McCarthy Beach
Moose Lake
Red River
Rice Lake
Sakatah Lake
Savanna Portage
Split Rock Creek
Zippel Bay

Rustic Parks
Beaver Creek Valley
Charles A. Lindbergh
Franz Jevne
Garden Island
George H. Crosby Manitou
Greenleaf Lake
Hill Annex Mine
John A. Latsch
Judge C.R. Magney
Kilen Woods
Lake Louise
Minnesota Valley
Monson Lake
Old Mill
St. Croix Islands

James McIntyre was shot outside an open house for a dam project, “Site C” for the dam.  You know, those open houses they hold to tell the public what they’re going to do before they do it… There was an investigation of the shooting by Canada’s “Independent Investigations Office,” and I’d had an alert and checked now and then, particularly a year after the shooting, but didn’t find the articles on the IIO’s November release of information until yesterday!  Here’s the report from the IIO:


Here are some press write ups:

Police ‘begged’ Site C activist to put down knife before shooting him, witness says

IIO clears RCMP in shooting of James McIntyre

RCMP officers cleared in shooting death of Site C protester in Dawson Creek

Look at the way the press framed this article:

RCMP officer cleared in shooting death of B.C. activist that sparked Anonymous revenge campaign

This shooting of McIntyre hit home for me because of my routine of going to the open houses and hanging out at the door, and I know so well how angry people get when there’s infrastructure proposed in their community, on their land.  They published my LTE about this in the Alaska Highway News:


Your coverage of the RCMP shooting of James McIntyre has been thorough in this general dearth of information.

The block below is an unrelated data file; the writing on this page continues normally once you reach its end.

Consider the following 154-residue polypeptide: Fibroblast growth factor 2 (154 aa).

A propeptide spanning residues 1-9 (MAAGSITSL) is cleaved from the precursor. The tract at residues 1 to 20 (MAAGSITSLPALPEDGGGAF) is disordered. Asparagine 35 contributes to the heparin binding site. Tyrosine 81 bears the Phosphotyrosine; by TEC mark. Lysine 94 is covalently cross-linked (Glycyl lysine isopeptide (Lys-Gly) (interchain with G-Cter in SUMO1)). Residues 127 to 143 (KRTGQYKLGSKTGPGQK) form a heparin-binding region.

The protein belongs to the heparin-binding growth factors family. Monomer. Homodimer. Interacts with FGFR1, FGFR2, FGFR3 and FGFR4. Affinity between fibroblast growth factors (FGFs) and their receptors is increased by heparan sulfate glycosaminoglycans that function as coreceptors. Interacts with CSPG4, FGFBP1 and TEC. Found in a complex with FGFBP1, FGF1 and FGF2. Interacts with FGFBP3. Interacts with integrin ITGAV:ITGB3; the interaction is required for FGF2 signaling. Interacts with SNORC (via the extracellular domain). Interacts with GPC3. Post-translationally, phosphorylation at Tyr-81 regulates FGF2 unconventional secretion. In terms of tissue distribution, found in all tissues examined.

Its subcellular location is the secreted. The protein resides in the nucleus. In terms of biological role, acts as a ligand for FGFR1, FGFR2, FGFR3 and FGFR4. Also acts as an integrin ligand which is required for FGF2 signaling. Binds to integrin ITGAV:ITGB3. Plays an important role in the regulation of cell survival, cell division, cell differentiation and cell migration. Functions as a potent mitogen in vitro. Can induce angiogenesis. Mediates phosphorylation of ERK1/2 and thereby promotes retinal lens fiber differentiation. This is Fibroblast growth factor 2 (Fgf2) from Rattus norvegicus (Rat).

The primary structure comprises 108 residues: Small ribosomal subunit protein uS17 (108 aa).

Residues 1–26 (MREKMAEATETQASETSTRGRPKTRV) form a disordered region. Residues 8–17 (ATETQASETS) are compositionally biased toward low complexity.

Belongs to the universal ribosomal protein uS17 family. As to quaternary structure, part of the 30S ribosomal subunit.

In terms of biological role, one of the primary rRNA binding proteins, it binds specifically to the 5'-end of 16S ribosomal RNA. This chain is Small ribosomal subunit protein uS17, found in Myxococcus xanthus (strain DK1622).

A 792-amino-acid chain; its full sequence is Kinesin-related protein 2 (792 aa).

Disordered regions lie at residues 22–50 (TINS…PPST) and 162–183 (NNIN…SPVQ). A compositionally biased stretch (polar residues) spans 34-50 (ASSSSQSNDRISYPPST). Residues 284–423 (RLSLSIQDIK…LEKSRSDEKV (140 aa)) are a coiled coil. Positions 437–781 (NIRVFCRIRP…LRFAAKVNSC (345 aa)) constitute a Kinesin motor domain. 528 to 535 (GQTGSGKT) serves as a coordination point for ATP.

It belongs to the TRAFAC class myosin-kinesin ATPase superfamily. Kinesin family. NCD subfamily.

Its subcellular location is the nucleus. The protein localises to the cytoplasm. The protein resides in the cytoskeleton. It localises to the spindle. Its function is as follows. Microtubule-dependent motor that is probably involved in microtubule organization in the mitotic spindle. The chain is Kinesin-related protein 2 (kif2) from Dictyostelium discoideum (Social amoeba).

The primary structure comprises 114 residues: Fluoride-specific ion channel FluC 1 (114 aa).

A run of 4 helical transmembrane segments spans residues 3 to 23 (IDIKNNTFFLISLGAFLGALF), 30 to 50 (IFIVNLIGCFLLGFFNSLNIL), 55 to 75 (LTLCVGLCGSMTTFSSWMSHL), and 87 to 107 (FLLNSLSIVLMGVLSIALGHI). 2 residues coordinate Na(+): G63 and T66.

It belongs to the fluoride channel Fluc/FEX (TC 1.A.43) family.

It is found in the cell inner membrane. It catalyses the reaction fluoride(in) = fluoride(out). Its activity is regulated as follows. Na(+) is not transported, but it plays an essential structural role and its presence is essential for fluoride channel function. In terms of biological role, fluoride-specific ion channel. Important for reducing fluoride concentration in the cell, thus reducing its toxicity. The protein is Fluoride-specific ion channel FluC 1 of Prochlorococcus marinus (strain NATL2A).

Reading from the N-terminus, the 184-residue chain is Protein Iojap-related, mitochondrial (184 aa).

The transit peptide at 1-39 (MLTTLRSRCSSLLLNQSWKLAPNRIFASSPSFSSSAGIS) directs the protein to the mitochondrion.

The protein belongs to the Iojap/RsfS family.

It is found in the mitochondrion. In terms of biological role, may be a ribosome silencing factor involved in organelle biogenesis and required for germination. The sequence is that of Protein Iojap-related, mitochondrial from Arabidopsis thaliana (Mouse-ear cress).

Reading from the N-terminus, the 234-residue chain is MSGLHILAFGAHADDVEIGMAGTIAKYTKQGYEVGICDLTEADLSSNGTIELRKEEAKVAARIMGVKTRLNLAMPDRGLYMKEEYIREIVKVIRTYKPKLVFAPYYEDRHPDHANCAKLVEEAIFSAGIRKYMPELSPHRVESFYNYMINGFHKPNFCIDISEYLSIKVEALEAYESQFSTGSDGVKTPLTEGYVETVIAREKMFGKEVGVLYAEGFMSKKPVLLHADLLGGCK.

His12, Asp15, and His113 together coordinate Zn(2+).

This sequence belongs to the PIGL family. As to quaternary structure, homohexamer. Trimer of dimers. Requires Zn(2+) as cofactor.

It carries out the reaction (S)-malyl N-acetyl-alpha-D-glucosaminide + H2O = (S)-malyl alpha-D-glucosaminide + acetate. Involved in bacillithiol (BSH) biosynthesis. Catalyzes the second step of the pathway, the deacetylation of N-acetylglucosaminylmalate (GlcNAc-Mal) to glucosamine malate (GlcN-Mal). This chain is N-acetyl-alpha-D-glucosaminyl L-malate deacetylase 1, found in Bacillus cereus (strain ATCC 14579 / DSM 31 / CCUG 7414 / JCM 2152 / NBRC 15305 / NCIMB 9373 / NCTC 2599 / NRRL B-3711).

I’ve spent the last 20 years advocating against utility infrastructure in the U.S., and the killing of McIntyre by RCMP is horrifying.  

A big part of my schtick is to stand at the door (not inside where I’d be “interfering”) and enthusiastically greet everyone, hand them a flyer about how to participate, and direct them to the meeting.  Had I been at that open house, I’d be the one they found at the door.  Had they told me to leave, I’d have argued and resisted, as always, ramping up if they pushed.

In my experience, utilities have now and then requested police presence, and when I see it, I let the organizers know it’s offensive and off putting, chilling public participation.  People have a right to speak out against a project, and they have a right to be angry!  I talk to the officers too, find out if I can who wanted them there, and let them know it’s inhibiting and threatening to the public.  I figure they just add me to their list of people to watch.  But this atmosphere of blind fear is not acceptable.  Don’t Canadians have a right to free speech?  Civil disobedience is an appropriate response.  Civil disobedience is NOT a death sentence with law enforcement as judge, jury and executioner.

People are being steam-rolled by utility infrastructure projects such as dams, transmission lines, and pipelines, and no one wants to hear about it.  They want opposition to just go away.  People are losing their land, communities are deeply affected, and those affected are not compensated sufficiently to make it acceptable — and money is not the answer to everything!  

Is the Site C project worth the impacts?  Is generating electricity and profiting from it sufficient reason to inflict these impacts, including this death?  Maybe BC Hydro should think again.

—Carol A. Overland, Utility Regulatory Attorney, Minnesota

Here are my older posts about the shooting, including a video of the shooting by someone in the hotel who was looking out the window:

RCMP shoots hydro dam protester? Nope, misidentified!

James McIntyre ID’d as man shot by RCMP

It’s been a year since McIntyre was shot in BC